Cardiac Physiology

We are a diagnostic department within the Wiltshire Cardiac Centre specialising in Cardiac Physiology.

What to expect

Our team of Cardiac Physiologists and Assistant Practitioners will perform a range of investigations and on going monitoring that have been requested by a Consultant, GP or Specialist Nurse in charge of your care.

The department is furnished with state of the art equipment, and the majority of investigations requested can be performed locally. Referral to a tertiary centre is only required for very advanced investigations when it is not possible to perform them locally.

What services do we provide?

Ultrasound imaging of the heart (Echocardiography)
Echocardiography is one of the most common tools to assess heart function. It uses sound to build a moving picture of your heart. The physiologists will use this technique to assess the size and shape of heart structures, how the various structures move, and the patterns of blood flow through the heart.

The test is painless, and there are no documented side effects of medical ultrasound. It will take between 20-60 minutes to perform the test depending on the type of scan being performed. There is no preparation required for a routine scan (Transthoracic Echo cardiogram).

You will be asked to completely undress to the waist and lie and relax on your left side on the couch (we get better pictures this way). You are welcome to bring a family member or a friend with you, as we understand this can cause some anxiety. It is not common practice to use chaperons in echocardiography but you can request a chaperon if you wish to have one present.

The machine uses a gel on the chest to ensure a good contact for the transducer which collects the sound reflections to build a picture on the screen. Once the test is complete the physiologist will review the images, and compile a report for the requestor. The images are also stored for future review by a Cardiologist if required.

Types of scan available:
In addition to the Transthoracic Echocardiogram we also provide:

Contrast Echocardiography
Adding contrast to the scan enhances the pictures and provides detail that would not normally be visible. There are two types of contrast scan:

Bubble Study
Salty water is agitated and injected into a vein, the bubbles pass into the right side of the heart, and then absorbed by the lungs. We are particularly interested to see if the bubbles can be seen in the left side of your heart which would suggest there is a communication between the two sides of your heart.

Contrast Echocardiography
A special ultrasound contrast agent is injected into a vein, the contrast is designed to pass through the lungs so that the outline of the left side of the heart can be seen in detail. This is useful if the Doctor needs to have an accurate measure of how well you heart is pumping.

Transoesophageal Echocardiogram
It is sometimes necessary to obtain images in greater detail. This can be achieved by passing a small probe down behind your heart via your food pipe (oesophagus). These tests are performed as day case procedures as you will be lightly sedated for the test. There will be some preparation required for this test and this information will be sent with your appointment letter.

Electrocardiography (ECG)
An electrocardiogram is a painless test that records the very tiny electrical impulses that make the heart contract. Up to 10 small stickers (electrodes) are positioned on your arms, legs and chest to pick up these very small signals, the machine amplifies the signals and prints them on a chart. The test provides lots of information, such as heart rhythm.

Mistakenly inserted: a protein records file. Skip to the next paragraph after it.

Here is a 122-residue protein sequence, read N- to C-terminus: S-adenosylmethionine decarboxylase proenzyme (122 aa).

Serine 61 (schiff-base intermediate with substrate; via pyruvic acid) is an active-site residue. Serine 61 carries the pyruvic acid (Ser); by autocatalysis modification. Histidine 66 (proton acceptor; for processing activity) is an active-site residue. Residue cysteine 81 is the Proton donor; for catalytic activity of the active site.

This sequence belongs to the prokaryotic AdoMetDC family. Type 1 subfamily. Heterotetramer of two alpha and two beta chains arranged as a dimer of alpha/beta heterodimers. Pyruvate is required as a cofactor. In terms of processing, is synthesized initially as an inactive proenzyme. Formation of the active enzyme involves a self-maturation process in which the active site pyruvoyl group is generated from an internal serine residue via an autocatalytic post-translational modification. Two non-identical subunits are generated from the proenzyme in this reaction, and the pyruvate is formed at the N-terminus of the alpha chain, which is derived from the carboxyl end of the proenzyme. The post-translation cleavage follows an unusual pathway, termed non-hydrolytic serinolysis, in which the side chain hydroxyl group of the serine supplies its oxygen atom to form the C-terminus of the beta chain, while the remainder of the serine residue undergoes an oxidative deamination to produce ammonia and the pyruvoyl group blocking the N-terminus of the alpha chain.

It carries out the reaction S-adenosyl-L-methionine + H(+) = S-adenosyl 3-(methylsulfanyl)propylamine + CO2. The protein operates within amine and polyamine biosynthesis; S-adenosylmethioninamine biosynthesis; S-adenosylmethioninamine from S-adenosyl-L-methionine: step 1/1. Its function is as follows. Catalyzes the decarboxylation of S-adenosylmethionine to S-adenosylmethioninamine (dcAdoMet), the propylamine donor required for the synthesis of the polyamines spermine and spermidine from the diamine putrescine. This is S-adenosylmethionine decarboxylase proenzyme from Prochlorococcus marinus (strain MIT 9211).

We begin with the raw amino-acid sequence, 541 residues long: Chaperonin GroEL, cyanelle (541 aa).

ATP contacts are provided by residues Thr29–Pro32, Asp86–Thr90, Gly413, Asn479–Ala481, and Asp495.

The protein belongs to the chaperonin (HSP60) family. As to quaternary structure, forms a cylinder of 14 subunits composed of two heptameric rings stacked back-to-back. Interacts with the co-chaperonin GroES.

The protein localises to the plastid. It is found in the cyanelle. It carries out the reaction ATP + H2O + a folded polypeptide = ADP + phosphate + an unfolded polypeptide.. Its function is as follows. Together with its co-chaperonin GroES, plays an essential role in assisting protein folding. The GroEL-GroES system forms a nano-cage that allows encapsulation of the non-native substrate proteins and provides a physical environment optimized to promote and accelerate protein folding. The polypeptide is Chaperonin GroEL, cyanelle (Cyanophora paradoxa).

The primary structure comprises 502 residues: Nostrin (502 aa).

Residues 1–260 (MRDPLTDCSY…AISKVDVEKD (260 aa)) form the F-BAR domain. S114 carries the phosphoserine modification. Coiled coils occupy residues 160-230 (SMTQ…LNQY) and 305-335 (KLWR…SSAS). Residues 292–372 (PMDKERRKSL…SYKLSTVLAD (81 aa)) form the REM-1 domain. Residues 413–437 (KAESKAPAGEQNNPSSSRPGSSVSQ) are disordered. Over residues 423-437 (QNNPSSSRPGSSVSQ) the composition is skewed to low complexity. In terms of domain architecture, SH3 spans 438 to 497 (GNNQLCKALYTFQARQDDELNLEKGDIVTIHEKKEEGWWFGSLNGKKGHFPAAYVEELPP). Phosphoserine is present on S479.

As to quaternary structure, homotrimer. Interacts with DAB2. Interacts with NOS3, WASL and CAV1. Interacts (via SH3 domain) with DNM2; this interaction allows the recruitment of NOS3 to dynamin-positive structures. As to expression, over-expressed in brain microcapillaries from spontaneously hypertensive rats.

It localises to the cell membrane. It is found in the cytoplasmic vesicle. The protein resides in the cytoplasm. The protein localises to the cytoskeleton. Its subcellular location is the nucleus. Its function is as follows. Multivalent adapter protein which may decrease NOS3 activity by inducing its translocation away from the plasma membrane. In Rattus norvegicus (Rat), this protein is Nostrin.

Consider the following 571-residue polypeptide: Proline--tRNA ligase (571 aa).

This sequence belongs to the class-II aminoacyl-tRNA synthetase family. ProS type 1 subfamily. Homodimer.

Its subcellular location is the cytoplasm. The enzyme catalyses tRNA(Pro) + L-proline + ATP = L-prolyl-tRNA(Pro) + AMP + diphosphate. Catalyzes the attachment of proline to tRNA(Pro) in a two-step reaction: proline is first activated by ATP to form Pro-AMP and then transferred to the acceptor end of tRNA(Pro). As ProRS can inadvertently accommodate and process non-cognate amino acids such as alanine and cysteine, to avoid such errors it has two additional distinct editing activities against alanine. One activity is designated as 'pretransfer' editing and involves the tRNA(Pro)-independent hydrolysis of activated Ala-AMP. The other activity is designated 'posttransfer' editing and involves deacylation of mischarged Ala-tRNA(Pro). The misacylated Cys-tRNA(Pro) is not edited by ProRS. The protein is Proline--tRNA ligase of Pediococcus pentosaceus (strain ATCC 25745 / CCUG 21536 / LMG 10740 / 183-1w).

Types of ECG:
A standard ECG is commonly requested and may be performed at each attendance to clinic. It only takes a few minutes to complete.

Stress Test: The ECG is recorded while you walk on a treadmill, it is most commonly requested if your symptoms are suggestive of angina. You may be asked to stop certain medications prior to the test, but if this is required if will be clearly marked on your appointment letter.

Ambulatory ECG: A simplified ECG is recorded over a longer period of time, from 24hrs up to 7 days if necessary. It is used to investigate symptoms such as palpitations or dizzy spells that occur infrequently. If your palpitations are very infrequent then a loop recorder may be requested that can be worn for even longer periods of time.

Ambulatory Blood Pressure Monitoring (ABPM)
Blood pressure is most accurately measured over a prolonged period and in your own environment. A single measurement in clinic will not provide the same information as multiple readings over the day and night.

You will be asked to wear a monitor and a cuff for 24hrs, the cuff will inflate every 30minutes during the day, and once an hour overnight. When the data is downloaded and analyzed, a report will be provided to the Doctor who requested it.

Pacemaker Clinic
If you have a pacemaker, implantable defibrillator or an implantable loop recorder you will be followed up in our pacemaker clinic. At the clinic we will check your implantable device and ensure it is working optimally for you. This is achieved by performing some simple tests on the device, reviewing any stored information and by talking to you.

Increasingly, with the newer generations of pacemaker we are able to perform these checks over the internet. Instead of receiving a letter to invite you to a hospital based appointment, the letter will ask you to download the information in the pacemaker. The physiologist will review the data on the date stated in the letter. This has many advantages, including reducing the need to come to the hospital as frequently for checks.

Once you have had your pacemaker implanted we will explain how to transfer the information to the clinic for your specific device.

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